In Terry Gilliam's screen adaptation of Hunter. S. Thompson's "Fear and Loathing in Las Vegas," Raoul Duke (Johnny Depp) and his Samoan attorney Dr. Gonzo (Benicio del Torro) are sincerely twisted at all times and permanently engaged in the struggle to appear straight. To hold down the mental fort and "maintain" while inviting trouble and debauchery at every turn. One of the great unadapted books of the century (note my ability to sincerely hold forth with hyperbole) might have played better as a feature cartoon made from the distinctive pen and ink drawings of Ralph Steadman.
The previous day's Competition film, "The Little Rose Seller" from Colombia, portrayed glue-sniffing adolescents as a sorry sight, forced to vaporize their sorrows in the fumes from chemical solvents. "Fear and Loathing" portrays grown men as consenua, nay DELIBERATE, walking pharmacies, constantly refilling virtual prescriptions before they run out or wear off. Proudly and excessively consuming mind-altering substances of every description because it's 1971 and it seems like the thing to do.
In prose form this is wildly amusing. On screen it is neither wild or amusing enough. That said, Depp does a spot-on impression of the book's author
Has the studio put much thought into merchandising, I wonder? Do office supply stores still carry blotters (useful in the transport of blotter acid)? Are there toy ether dispensers (along the lines of Pez)? And how 'bout stuffed lounge lizards or magic glasses to make the floor seem to melt or give way beneath your feet?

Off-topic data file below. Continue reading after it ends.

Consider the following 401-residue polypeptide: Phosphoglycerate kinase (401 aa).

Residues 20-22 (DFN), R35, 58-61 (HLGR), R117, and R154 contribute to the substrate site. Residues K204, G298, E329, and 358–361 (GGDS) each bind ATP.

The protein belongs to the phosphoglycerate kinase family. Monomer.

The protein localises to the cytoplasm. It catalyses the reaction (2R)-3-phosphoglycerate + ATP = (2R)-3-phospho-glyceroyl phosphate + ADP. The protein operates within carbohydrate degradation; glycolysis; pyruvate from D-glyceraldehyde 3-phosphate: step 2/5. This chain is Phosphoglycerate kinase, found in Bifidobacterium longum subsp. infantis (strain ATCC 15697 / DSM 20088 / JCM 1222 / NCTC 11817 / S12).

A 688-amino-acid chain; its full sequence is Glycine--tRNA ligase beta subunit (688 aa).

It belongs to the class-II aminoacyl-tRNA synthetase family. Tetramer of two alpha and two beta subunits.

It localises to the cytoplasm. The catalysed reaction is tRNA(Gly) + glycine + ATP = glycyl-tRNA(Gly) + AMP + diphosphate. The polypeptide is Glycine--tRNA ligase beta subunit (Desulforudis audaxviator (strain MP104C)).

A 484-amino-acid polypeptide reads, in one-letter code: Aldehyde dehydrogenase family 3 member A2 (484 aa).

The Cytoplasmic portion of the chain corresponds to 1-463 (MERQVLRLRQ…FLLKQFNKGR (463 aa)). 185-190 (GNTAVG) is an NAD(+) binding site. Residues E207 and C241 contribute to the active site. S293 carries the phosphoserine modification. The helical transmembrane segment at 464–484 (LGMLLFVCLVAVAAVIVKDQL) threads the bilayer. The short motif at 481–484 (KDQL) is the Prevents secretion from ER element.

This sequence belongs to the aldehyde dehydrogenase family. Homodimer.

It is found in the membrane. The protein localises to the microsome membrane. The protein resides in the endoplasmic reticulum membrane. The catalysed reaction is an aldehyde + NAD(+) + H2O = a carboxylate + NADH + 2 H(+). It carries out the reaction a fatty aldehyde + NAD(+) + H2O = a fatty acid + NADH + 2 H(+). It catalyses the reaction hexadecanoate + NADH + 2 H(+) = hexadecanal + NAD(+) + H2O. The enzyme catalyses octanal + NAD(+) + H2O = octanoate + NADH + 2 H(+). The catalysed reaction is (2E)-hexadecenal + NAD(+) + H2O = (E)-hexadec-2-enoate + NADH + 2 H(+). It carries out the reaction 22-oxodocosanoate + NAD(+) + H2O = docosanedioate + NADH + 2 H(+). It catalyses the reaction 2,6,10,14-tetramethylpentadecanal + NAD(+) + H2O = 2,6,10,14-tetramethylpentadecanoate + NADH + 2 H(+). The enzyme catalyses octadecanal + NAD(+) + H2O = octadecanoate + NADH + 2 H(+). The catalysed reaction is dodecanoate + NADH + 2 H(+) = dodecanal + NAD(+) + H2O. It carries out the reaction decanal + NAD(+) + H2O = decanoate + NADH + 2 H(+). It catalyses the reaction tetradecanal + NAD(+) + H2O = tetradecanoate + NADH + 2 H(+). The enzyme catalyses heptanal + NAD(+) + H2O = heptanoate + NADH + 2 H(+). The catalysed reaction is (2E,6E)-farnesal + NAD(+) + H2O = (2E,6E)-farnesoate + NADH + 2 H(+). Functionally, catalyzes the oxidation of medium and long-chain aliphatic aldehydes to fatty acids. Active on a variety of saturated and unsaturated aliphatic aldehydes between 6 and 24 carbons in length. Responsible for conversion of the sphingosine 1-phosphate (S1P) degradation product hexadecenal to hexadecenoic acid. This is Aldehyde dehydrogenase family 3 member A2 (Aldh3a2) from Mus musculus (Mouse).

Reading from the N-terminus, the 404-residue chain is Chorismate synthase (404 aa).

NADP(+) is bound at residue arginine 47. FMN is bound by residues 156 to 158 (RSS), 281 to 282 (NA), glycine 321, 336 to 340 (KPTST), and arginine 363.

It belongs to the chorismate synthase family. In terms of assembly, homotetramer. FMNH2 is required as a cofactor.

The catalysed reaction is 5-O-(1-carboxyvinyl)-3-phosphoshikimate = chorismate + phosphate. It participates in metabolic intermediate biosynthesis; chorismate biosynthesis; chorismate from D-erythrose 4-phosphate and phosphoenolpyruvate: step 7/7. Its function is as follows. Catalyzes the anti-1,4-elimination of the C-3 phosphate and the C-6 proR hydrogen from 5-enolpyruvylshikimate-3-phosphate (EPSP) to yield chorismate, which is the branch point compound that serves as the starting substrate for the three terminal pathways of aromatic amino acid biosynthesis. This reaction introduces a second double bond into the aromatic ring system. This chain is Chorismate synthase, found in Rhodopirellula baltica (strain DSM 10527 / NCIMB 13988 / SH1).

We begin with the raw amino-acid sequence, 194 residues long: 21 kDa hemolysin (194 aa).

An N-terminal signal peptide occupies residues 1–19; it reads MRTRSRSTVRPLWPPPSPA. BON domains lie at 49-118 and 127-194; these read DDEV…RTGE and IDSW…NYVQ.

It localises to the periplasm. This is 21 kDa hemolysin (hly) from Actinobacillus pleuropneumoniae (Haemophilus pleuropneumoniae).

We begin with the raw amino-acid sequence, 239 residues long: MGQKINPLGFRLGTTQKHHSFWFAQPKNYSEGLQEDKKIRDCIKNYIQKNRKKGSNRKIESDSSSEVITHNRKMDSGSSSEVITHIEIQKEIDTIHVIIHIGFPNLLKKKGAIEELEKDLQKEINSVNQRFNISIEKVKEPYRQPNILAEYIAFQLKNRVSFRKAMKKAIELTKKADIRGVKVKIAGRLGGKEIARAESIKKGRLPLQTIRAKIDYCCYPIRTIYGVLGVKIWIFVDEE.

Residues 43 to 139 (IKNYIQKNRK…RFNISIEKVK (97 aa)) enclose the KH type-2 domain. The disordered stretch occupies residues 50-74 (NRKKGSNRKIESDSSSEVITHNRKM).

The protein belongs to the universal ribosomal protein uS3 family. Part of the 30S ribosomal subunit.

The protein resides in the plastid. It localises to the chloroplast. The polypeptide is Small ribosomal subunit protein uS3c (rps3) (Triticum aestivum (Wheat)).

Eighteen-year-old Christina Ricci plays a 14-year-old painter
(specializing in portraits of Barbra Streisand) who is fed acid by
Del Toro's character, the better to take advantage of her youth and
innocence. Ricci told the April issue of "Movieline" that the only
unpleasant aspect of her five days on the film "was doing exteriors
in Vegas because it's so goddamn hot. The proof that we live in a
masochistic society is that Las Vegas is the fastest growing city in
Actually, the proof that we live in a masochistic society is that some several thousand film critics and chroniclers make the trek to Cannes each year and sit through four or five (or more!) feature films daily for 12 days in the tacit belief that some of them will be exceptional. Since many of the movies on display should not have been displayed outside the immediate family of the filmmaker, one feels great empathy for this or any other festival's programming committee, whose members were certainly exposed to dross, drivel and dreck beyond description in their search for work they felt they could proffer with pride.
Gonzo journalism, so refreshing and "out there" in its day, has
been incorporated into the news media in America. Gilliam did the
best he could with material whose synchronicity has certainly come
and gone. There was, alas, far more gonzo to be had in Gilliam's
animated interludes on the original Monty Python's Flying Circus
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